Conditions in Iraq are "well on the way" to being suitable for a withdrawal of UK troops, Defence Secretary John Reid has said.
Mr Reid said 'significant progress' had been made
He said "significantly fewer" service personnel could be posted to the country next year but added that the government would not "cut and run".
Iraqis wanted troops to leave "just as soon as the conditions are right", Mr Reid said in a speech in London.
The UK has about 8,900 troops stationed in Iraq, mainly in the south-east.
Last week, Corporal Gordon Pritchard became the 100th member of the UK armed forces to die in the conflict.
Mr Reid told the Foreign Press Association: "If the months go well, they bring the day closer when the Iraqi people can finally take control of their own futures.
"That also means that the time is approaching when the coalition which is helping them achieve this can begin leaving Iraq."
He added he would not speculate on numbers and dates because "to do so would be to invite chaos".
Mr Reid added: "Our commitment to Iraq and its people is unchanged and we have made significant progress."
He laid out four conditions to be met before withdrawal:
- The threat of insurgents must be reduced to a "manageable level"
- Iraqi security forces must be "more able" to deal with this threat themselves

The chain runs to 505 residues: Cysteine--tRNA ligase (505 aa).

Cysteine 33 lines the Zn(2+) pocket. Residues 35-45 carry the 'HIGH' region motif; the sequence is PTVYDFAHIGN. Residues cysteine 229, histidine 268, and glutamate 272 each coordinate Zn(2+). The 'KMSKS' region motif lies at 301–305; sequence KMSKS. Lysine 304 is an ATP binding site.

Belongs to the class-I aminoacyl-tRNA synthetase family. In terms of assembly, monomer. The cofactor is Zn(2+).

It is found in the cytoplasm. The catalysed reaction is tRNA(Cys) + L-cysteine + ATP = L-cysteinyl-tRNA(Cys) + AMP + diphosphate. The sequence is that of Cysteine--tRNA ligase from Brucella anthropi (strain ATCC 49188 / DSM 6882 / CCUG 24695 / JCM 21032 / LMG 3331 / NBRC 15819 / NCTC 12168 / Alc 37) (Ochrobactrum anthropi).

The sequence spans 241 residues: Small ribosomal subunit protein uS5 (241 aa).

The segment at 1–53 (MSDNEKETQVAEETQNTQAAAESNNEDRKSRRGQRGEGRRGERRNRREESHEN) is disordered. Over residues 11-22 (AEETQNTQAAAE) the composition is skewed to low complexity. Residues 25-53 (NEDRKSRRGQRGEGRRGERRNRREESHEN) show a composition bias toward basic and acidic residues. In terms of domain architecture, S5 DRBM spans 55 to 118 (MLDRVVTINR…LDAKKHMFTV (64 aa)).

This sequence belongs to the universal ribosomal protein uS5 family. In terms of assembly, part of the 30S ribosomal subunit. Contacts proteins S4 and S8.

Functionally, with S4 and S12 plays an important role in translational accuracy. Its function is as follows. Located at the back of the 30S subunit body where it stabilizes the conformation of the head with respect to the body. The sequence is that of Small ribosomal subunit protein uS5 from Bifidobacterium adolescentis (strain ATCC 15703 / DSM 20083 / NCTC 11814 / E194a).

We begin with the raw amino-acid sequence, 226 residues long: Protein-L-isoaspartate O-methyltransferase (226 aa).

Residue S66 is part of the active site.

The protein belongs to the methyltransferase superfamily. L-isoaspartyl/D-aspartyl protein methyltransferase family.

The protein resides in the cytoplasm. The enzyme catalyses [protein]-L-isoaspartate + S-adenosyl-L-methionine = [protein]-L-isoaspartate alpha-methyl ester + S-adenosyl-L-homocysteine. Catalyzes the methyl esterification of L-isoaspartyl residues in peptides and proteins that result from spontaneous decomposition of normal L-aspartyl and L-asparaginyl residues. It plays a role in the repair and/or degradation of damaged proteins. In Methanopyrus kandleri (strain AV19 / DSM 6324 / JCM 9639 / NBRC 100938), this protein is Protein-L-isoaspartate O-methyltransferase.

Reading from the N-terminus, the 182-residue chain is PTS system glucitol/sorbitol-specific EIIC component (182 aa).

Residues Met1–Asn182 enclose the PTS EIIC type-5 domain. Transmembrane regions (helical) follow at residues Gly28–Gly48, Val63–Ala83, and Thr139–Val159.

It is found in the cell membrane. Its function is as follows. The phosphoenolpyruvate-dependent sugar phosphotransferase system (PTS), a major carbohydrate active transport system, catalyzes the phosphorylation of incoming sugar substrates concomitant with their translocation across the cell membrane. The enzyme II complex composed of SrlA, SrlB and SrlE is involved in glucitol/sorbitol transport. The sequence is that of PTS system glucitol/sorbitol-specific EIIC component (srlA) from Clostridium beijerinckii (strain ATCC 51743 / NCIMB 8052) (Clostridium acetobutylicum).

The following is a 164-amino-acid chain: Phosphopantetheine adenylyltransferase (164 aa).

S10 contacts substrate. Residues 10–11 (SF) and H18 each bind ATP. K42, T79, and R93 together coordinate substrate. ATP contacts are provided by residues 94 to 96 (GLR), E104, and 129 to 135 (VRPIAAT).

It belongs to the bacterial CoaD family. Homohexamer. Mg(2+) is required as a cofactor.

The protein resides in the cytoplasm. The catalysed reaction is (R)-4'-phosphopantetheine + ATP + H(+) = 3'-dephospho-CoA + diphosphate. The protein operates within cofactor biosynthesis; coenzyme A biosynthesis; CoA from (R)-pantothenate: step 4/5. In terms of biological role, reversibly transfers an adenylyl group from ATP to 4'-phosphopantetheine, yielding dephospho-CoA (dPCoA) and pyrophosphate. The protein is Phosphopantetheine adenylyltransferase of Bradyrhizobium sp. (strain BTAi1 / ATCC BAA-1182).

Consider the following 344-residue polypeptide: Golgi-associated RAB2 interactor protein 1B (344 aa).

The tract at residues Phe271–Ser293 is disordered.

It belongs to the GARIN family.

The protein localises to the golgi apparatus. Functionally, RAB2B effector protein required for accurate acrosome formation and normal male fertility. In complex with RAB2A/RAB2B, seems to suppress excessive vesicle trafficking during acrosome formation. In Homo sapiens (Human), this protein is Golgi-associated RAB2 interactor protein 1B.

- Local government bodies must be "effective" and receive central government backing
- The UK government must be "confident" it can still provide support to local forces, if needed
Mr Reid said: "Let me repeat, all of this depends on the conditions we have drawn up and the circumstances on the ground being right."
He added: "Our purpose in Iraq has never been to create a mirror-image of our own nation. That would never work and it is not what Iraqis want.
"Our purpose has been to give Iraqis the tools to build the kind of nation they want. It is not for us to say how that nation should look. That is for Iraqis to decide."
Iraq would never "look like a western European country", he added.
Mr Reid said the Iraqis shared "common hopes with all of us" involving "peace, security and freedom from persecution". National pride, too, was a shared emotion, he added.
Four other key elements already achieved were an established constitution, a fair political process, a growing economy and military forces working for the citizens rather than against them.
Mr Reid said terrorists were "desperately afraid of an Iraq whose people come to see extremism as the enemy of progress, not as an answer to injustice".
But he stressed: "Our key task is not, as some claim, to defeat the insurgency raged against Iraq. It is to ensure that Iraqis have the ability to do that."
In a "few parts of the country", he went on, the majority were "essentially passively acquiescing" in attacks by insurgents
"The day we leave will not be the final step on the road for the new Iraq. It will be the first," he added.